I spend a lot of my time thinking about Audrey and how much I love her. How great she is. How she has exceeded expectations and challenged my world view and my view of people with Down’s Syndrome. But sometimes I do still have a wobble. I do let negative thoughts creep in and I do worry.
The other week I took Audrey for her thyroid blood test. It’s not a pleasant outing, I know they are going to hurt her (or at least make her uncomfortable) when they take the blood. So it’s a time when I think “it sucks that we need to do this, it sucks that Audrey has Down’s Syndrome”. And so I wobbled. I felt angry about the Down’s Syndrome.
Whilst we were there, a lady walked by with her teenage daughter. They were both slim, well dressed and they seemed to get on really well. At the time, Audrey was arguing with me over finishing her sandwich. I felt another wobble… that we would never be those two “perfect” mother and daughter types. Such a silly, shallow thought. But I felt sad she wouldn’t be this elegant model-like teenager, making boys heads turn. And as I write this I recognise how unimportant it is that she is “pretty” by typical standards and that boys fancy her. I guess it’s sometimes more that I worry her condition robs her of certain standard life experiences.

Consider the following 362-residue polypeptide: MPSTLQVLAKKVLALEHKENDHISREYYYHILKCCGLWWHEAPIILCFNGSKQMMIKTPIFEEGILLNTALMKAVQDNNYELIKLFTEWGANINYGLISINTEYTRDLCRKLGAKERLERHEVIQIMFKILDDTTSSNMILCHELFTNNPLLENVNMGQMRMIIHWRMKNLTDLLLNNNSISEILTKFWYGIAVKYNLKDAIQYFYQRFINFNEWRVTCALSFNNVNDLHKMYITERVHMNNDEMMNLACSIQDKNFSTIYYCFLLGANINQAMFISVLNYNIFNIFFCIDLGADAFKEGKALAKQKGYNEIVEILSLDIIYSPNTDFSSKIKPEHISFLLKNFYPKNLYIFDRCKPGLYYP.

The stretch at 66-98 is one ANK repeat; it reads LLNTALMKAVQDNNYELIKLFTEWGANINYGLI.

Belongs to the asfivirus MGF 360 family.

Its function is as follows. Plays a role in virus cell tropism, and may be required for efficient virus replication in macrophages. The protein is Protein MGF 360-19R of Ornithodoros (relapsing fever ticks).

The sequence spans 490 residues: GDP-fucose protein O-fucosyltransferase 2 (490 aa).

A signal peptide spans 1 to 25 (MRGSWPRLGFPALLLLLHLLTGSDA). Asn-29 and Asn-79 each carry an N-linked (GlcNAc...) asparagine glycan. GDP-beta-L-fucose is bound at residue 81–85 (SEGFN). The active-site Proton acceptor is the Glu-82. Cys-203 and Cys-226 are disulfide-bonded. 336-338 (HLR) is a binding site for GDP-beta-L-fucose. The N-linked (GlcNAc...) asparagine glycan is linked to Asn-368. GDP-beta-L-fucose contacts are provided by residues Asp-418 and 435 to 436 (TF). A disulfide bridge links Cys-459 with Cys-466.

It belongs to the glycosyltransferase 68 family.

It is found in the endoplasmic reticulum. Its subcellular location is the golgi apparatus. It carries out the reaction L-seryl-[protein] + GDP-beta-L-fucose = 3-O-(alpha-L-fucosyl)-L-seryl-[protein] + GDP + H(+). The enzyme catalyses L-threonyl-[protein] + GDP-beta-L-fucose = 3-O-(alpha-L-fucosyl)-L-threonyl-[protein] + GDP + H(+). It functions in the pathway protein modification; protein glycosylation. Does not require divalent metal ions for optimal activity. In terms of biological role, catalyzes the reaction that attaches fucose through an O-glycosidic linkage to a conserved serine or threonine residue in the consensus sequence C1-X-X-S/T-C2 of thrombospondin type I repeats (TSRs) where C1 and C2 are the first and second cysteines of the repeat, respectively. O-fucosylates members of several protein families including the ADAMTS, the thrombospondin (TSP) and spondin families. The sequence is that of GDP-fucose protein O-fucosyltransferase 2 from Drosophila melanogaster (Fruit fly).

We filled out more forms for disability living allowance, as we can get a higher rate of Audrey isn’t walking. Initially I felt it was pointless – she is walking now. But on further discussion I realised that walking across the living room and then landing on your bum is not walking like a usual 3 and a half year old. She can’t walk down the street to the shops, she can’t walk to the car and climb into her seat. We have made a massive leap forward with the walking, but we still have far to go and that’s annoying!
Sometimes when I’m talking to other parents and the subject turns to when our kids grow up and become difficult teenagers/go to university/have kids/end up looking after us… I feel a little pang inside. I wonder if they are thinking “Yeah, but not Audrey”, I guess I worry about their negative thoughts as much as I worry about my own.
I wanted to post about this to be honest about the fact that I’m not always happy and steady on our path, sometimes I do fret about Audrey’s future. No matter how secure and content I feel about her, it doesn’t change the fact that we face challenges that typical families don’t.
I have to remind myself that nobody really knows what the future holds. No one can be truly secure in what they will become and how their/their children’s lives will pan out. It’s freeing to think that and try to “let go” and continue with the positivity – that Audrey can only get more fabulous.